Postcards from Paris
I haven’t always loved Paris. In fact, when I was growing up in Geneva, Switzerland, where everything was pristine and perfect and remarkably clean, I used to think we were slumming it a little each time we drove in to France.
The first time we visited Paris, when I was quite young and it had still not gone through its many renovations and clean ups, I thought it was a big, crowded and unkempt city, not unlike my unfortunate view of the rest of France. So when my friend Muffy invited me to spend a week with their family in a hotel in Paris, at age fourteen, I didn’t exactly jump with joy. I had heard the Swiss “jokes” about France, about how things didn’t work properly, or nobody was ever on time, and people in France certainly didn’t have pristine houses like ours in Switzerland. I couldn’t understand the attraction to Paris, but I was willing to give it a try.
I remember being so pleasantly surprised when we settled into our comfortable rooms at the Hotel de St. Simon, where the walls were padded with silk toile, the courtyard was beautiful, the rooms were elegant and spotless, and the geraniums in every window were as healthy and happy as their Swiss counterparts.
Soon we were navigating the metro, visiting the newly opened “ Drugstore” on the Champs Elysees (where you could listen to your favorite music with headphones), and sampling a few wonderful restaurants and stores in our neighborhood. I tasted Croque Monsieurs for the first time, and ate so many croissants that a part of me turned to butter.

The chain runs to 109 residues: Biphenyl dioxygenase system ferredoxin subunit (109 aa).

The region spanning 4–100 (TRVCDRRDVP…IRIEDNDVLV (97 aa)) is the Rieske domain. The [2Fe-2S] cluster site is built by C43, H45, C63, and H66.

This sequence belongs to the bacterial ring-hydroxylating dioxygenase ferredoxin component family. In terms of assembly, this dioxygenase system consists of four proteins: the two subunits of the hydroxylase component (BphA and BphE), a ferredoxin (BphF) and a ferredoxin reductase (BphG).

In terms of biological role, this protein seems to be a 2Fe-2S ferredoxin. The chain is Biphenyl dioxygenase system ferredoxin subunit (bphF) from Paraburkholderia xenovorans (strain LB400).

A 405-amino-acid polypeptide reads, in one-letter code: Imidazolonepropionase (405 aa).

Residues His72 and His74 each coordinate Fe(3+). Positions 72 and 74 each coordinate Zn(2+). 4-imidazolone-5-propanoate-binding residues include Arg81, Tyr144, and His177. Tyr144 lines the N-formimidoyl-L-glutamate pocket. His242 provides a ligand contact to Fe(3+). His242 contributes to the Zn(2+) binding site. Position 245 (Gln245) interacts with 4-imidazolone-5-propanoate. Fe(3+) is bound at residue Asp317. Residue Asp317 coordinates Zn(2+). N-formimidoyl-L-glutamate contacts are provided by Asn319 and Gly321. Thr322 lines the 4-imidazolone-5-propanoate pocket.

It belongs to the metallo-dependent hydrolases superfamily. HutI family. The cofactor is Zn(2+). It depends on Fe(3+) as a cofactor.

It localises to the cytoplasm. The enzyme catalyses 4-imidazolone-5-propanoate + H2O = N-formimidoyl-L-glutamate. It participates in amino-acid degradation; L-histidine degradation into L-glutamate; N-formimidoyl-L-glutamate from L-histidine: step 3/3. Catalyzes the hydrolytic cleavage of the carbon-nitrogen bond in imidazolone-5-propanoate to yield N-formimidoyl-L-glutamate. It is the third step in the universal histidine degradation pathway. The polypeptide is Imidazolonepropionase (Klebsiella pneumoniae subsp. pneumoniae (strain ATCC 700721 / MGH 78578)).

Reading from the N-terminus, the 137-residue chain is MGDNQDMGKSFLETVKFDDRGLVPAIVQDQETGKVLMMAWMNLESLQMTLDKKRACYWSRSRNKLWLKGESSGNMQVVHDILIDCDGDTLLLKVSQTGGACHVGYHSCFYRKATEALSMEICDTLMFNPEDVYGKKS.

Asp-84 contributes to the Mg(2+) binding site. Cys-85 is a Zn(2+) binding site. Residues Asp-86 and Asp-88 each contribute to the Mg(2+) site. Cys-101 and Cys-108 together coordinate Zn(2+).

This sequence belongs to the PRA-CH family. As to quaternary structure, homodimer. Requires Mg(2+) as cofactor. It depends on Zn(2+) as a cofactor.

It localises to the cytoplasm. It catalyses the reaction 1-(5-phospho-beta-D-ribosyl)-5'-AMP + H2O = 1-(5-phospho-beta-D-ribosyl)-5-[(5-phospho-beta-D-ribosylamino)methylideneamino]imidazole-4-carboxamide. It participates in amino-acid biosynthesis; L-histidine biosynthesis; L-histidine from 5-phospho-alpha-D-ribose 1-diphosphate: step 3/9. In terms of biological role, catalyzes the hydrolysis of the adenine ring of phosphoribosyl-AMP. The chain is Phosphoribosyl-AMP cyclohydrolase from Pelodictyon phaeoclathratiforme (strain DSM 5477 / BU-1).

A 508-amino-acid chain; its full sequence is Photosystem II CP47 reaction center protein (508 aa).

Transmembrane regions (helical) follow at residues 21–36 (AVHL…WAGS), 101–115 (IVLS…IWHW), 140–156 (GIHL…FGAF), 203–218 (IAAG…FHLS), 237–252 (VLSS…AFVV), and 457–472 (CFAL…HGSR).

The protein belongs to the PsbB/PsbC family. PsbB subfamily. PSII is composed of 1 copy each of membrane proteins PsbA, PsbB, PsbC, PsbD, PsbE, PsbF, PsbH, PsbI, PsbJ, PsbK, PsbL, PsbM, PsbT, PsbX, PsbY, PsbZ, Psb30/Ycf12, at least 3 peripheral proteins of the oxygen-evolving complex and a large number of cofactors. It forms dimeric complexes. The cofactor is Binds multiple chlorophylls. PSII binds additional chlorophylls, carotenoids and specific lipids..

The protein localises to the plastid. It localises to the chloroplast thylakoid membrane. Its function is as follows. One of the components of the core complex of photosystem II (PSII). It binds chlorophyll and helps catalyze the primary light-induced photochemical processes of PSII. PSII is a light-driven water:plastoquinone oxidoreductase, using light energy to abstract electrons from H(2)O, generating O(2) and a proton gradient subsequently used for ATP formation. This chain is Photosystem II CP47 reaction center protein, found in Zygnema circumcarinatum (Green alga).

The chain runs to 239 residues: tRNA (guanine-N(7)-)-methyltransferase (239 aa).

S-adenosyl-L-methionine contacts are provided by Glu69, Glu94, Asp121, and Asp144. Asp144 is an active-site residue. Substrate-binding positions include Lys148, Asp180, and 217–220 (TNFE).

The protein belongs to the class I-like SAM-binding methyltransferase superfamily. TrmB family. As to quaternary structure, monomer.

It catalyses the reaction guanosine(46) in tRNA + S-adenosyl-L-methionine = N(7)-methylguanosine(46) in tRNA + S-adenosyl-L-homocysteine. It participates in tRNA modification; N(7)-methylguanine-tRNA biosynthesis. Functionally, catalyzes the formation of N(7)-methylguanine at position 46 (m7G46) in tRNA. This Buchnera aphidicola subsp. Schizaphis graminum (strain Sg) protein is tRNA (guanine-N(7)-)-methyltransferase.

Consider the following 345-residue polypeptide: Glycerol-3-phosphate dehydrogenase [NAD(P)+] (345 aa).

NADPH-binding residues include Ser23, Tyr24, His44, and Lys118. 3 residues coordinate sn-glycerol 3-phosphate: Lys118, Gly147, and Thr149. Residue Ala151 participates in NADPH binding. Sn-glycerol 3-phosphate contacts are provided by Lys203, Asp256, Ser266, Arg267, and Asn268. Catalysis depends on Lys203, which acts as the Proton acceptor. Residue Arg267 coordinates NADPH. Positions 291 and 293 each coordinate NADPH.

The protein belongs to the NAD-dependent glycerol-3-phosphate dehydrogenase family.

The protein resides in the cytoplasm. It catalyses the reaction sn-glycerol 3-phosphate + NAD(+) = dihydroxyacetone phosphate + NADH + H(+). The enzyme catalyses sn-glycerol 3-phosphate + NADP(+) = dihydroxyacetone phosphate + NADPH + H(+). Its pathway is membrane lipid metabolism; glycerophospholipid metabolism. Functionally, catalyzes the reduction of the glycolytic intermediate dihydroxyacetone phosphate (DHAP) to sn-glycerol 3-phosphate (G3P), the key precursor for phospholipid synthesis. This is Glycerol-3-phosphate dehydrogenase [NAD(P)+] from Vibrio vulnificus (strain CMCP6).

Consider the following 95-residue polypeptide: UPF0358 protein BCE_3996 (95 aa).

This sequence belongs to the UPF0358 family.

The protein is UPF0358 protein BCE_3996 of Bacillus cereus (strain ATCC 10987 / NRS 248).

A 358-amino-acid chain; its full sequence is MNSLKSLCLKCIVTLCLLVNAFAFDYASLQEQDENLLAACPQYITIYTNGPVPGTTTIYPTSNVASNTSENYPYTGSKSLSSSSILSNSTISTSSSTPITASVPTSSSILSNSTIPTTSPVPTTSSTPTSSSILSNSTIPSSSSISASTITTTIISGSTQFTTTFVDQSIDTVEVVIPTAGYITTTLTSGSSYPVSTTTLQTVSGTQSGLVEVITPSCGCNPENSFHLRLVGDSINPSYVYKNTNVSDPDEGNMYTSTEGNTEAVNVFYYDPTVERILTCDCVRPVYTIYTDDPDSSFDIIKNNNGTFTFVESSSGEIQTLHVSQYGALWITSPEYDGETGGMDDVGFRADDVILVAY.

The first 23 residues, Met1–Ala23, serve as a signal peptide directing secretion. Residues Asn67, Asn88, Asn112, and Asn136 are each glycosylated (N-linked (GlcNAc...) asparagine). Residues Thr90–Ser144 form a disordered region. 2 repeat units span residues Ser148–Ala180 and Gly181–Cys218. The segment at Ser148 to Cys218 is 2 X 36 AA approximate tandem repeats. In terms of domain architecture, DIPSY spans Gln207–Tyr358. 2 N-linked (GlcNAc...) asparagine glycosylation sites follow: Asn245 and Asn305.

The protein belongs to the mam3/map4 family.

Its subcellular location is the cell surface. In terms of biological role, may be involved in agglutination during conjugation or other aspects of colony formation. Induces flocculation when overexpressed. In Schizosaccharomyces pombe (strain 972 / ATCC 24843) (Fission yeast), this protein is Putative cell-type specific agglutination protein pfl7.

We walked through the Tuileries gardens, were introduced to the Louvre and “Jeu de Paume” museums, and were mesmerized by the Bateaux Mouches on the Seine and their miniature counterparts in the pond of the Luxembourg Gardens.
Un bateau mouche on the Seine
I loved the long, wide tree lined boulevards, like St. Germain, Raspail and St. Michel.
I loved the magnificent stone buildings and began to discern the differences between the old medieval Paris and the more recent 18th and 19th century city, with its Haussmann influences.
I was fascinated by the beauty of the architecture, the scroll work on the balconies, the massive doors and the intricate gates that led to enchanting cobblestoned courtyards.
The perfect spot to enjoy your morning cafe & croissant
I remember feeling safe and grown up and independent, where Muffy and I could maneuver the metro on our own, visit Montmartre and have our portraits sketched, run to Notre Dame to catch the end of an organ concert and sample our first decadent chocolate macaroons, at Dalloyau on the rue de Grenelle.
I learned to become a café regular, sitting on the terraces of the big wide boulevards, mastering the delicate art of flirting with the waiter and doing my best to look older and sophisticated. I remember slowly falling in love with the city of Light and thinking that someday, some time, I’d want to live there.
That dream has never died, and to this day, I have been doggedly pursuing it, with somewhat more ambition and urgency than ever before. Fortunately, with the wonderful job I have (and very understanding business partner), along with my incredibly supportive and adventurous family, this dream may be slowly turning in to a reality.
This is the beginning of a series of blogs on finding an apartment in Paris, an adventure which has taken me back to my favorite city dozens of times in the last few years, with more adventures in love and heart break than I could ever imagine. Despite all the ups and downs and all arounds, I think this one may just have a happy ending.
Stay tuned …